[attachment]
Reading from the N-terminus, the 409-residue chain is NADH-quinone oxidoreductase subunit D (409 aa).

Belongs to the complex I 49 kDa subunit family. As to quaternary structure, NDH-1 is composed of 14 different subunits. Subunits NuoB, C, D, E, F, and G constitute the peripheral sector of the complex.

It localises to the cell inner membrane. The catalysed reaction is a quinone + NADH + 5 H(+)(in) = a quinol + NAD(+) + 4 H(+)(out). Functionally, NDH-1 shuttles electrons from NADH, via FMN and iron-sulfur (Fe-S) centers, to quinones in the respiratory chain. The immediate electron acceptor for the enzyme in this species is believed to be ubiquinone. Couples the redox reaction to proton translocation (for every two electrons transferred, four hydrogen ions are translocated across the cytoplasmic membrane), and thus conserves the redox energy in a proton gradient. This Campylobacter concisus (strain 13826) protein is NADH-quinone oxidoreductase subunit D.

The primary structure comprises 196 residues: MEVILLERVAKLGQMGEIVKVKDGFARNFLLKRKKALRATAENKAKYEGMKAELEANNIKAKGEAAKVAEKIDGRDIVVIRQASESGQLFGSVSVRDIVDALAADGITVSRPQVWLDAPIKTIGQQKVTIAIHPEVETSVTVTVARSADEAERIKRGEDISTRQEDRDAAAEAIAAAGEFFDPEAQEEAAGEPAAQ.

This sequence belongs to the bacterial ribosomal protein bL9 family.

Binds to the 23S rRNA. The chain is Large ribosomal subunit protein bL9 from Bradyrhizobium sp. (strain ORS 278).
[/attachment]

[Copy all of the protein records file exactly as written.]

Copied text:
Reading from the N-terminus, the 409-residue chain is NADH-quinone oxidoreductase subunit D (409 aa).

Belongs to the complex I 49 kDa subunit family. As to quaternary structure, NDH-1 is composed of 14 different subunits. Subunits NuoB, C, D, E, F, and G constitute the peripheral sector of the complex.

It localises to the cell inner membrane. The catalysed reaction is a quinone + NADH + 5 H(+)(in) = a quinol + NAD(+) + 4 H(+)(out). Functionally, NDH-1 shuttles electrons from NADH, via FMN and iron-sulfur (Fe-S) centers, to quinones in the respiratory chain. The immediate electron acceptor for the enzyme in this species is believed to be ubiquinone. Couples the redox reaction to proton translocation (for every two electrons transferred, four hydrogen ions are translocated across the cytoplasmic membrane), and thus conserves the redox energy in a proton gradient. This Campylobacter concisus (strain 13826) protein is NADH-quinone oxidoreductase subunit D.

The primary structure comprises 196 residues: MEVILLERVAKLGQMGEIVKVKDGFARNFLLKRKKALRATAENKAKYEGMKAELEANNIKAKGEAAKVAEKIDGRDIVVIRQASESGQLFGSVSVRDIVDALAADGITVSRPQVWLDAPIKTIGQQKVTIAIHPEVETSVTVTVARSADEAERIKRGEDISTRQEDRDAAAEAIAAAGEFFDPEAQEEAAGEPAAQ.

This sequence belongs to the bacterial ribosomal protein bL9 family.

Binds to the 23S rRNA. The chain is Large ribosomal subunit protein bL9 from Bradyrhizobium sp. (strain ORS 278).